“On his way home from the [Cleveland Clinic], he got confused and by the time my Nana got home with him from Cleveland, he couldn’t stand,” Olivia said. “He had to go back to the hospital and they did a scan of his head and saw that he had had a stroke, and found lots of small blood clots in his head. He couldn’t even move his right side.”

Doctors initially thought the cancer had triggered an autoimmune problem, one that was causing his heart to grow clots. Soon after, thanks to a mix of everything, he suffered a seizure.

That, unfortunately, was the beginning of the end.

“He wasn’t very responsive anymore,” Olivia said. “My pap didn’t want to live on machines or be bedridden, so it was time to stop. We decided on hospice care and they took very good care of him at Cleveland Clinic.”

Larry’s fight ended on Jan. 17, 2020. 

But still, his journey on Earth isn’t quite finished. Through it all, Larry’s fighting spirit was there. 

It enveloped those around him, it inspired many, and for Olivia and her family, it continues to teach them valuable lessons to this day.

“I know that he is with Jesus now and he can run and is healthy, and I know I’ll see him again some day,” Olivia said. “I try to help out with things at home so my mom doesn’t have to worry about doing everything. Also, I plan on staying with my Nana a lot so she’s not home alone all the time. I promised my pap I would. My mom is pretty strong. She’s been through a lot this past year. We’ve had a lot of big life events take place. My sister graduated from high school and got married, I started driving, and my pap has been sick and in and out of the hospital. Nana has kept it together and been strong and hopeful the whole time. She never missed a beat, and that, in itself, is an inspiration to me.”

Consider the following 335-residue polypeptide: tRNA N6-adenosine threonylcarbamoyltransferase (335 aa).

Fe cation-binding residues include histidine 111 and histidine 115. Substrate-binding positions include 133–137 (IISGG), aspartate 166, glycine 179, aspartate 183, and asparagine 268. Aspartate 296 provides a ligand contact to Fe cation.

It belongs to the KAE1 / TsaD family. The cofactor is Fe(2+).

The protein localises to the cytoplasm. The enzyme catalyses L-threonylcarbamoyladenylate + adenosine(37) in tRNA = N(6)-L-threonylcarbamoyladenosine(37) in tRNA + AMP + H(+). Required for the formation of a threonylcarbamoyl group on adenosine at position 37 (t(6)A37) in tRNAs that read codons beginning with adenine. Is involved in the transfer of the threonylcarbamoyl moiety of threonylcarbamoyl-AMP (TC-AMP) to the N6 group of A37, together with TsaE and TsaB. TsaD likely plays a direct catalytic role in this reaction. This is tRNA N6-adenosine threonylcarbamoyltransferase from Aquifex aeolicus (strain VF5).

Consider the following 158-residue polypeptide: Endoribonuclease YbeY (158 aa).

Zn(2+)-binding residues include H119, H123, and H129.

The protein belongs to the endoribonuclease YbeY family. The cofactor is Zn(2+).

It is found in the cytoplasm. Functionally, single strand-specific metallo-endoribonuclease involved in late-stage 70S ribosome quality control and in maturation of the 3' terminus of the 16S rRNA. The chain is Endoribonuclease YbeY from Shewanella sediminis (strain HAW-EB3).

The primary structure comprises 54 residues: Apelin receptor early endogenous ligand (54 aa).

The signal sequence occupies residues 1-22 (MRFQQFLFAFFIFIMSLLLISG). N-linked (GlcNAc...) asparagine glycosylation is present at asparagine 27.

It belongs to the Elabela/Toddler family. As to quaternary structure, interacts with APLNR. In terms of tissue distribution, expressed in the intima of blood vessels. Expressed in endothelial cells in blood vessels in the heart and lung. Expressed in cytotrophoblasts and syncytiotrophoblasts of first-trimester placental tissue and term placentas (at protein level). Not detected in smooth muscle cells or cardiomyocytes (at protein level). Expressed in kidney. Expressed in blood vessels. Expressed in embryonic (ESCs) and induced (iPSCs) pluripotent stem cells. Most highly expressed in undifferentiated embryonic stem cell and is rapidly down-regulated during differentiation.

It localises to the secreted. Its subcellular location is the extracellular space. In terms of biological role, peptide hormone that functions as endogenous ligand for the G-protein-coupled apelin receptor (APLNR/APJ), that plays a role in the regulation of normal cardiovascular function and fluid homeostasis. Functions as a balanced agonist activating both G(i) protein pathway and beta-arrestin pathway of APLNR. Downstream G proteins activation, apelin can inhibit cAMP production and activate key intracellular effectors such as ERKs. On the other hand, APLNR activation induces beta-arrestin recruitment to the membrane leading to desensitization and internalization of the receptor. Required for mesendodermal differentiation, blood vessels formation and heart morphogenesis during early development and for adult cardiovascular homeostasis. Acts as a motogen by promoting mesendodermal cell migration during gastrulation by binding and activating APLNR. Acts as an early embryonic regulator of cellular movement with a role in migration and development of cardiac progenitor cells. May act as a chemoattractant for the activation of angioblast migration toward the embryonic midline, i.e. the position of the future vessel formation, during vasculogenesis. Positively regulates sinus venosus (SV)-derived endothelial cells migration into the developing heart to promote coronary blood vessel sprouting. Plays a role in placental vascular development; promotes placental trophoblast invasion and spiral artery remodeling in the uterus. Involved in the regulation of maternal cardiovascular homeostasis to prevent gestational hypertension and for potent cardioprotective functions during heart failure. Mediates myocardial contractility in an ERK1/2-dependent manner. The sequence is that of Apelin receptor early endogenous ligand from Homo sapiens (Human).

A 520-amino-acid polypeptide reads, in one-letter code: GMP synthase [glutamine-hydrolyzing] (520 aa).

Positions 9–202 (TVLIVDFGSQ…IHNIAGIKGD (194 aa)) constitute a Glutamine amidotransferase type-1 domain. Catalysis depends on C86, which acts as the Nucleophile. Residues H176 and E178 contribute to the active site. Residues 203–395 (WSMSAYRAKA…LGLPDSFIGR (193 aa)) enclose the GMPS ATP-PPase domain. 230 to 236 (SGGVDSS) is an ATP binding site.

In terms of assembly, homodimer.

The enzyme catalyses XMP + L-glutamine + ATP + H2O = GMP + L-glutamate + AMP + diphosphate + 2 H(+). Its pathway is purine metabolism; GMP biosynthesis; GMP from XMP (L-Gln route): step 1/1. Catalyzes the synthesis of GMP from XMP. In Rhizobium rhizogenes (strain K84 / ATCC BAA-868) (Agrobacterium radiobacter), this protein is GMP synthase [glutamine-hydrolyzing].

Larry’s sense of persistence is a trait that’s been passed down.

You’d be hard-pressed to find an athlete that competes harder than Olivia does, whether it be on the volleyball and basketball courts, or on the softball diamond.

Olivia’s basketball shoes say “Pap,” an inscription that will follow her to the volleyball court and softball diamond. She says that’s the only word of encouragement she needs.
CREDIT: Derrick Webb/SOSA

And when she is competing, she makes sure her pap is always with her.

On her basketball shoes, an inscription simply reads, “Pap.” It’s a tradition she plans on continuing throughout the season and throughout her career.

“I’ve put words of encouragement on my shoes before but my pap is all of those things. That’s why I chose to [write Pap]. He fought for months through many different health issues,” Olivia said. “I feel like our season has kind of been like that. We started out with injuries and I had mono and was out for our entire preseason and our first few games. But we’ve been fighting to get back … and that’s what he did, no matter how many new things they threw at him. He just kept fighting. I want to be like that. So I’m not only dedicating the rest of this season to him but the rest of my high school career. Basketball, volleyball, and softball. I will be a fighter and strive to be as strong and relentless as he was.”

With his name on her shoes, his memory in her heart and his fingerprints on her character, Larry Brennaman still sits in those stands and bleachers,and with that same smile he’s always had.

You may not be able to see him, but Olivia sure can.

“It was so important to me. Not only him, but my entire family always comes anytime they can,” Olivia said. “I’m lucky that way. A lot of kids don’t have that. Remembering that [her pap] was there is something I’ll always remember and be grateful for.”

About Derrick Webb

Derrick is SOSA's chief content coordinator and has worked for the Chillicothe Gazette, the Portsmouth Daily Times and Eleven Warriors. He's a 13-time award-winning journalist, a self-proclaimed baseball purist, a suffering Bengals fan and has never met a stranger.
Read All Posts By Derrick Webb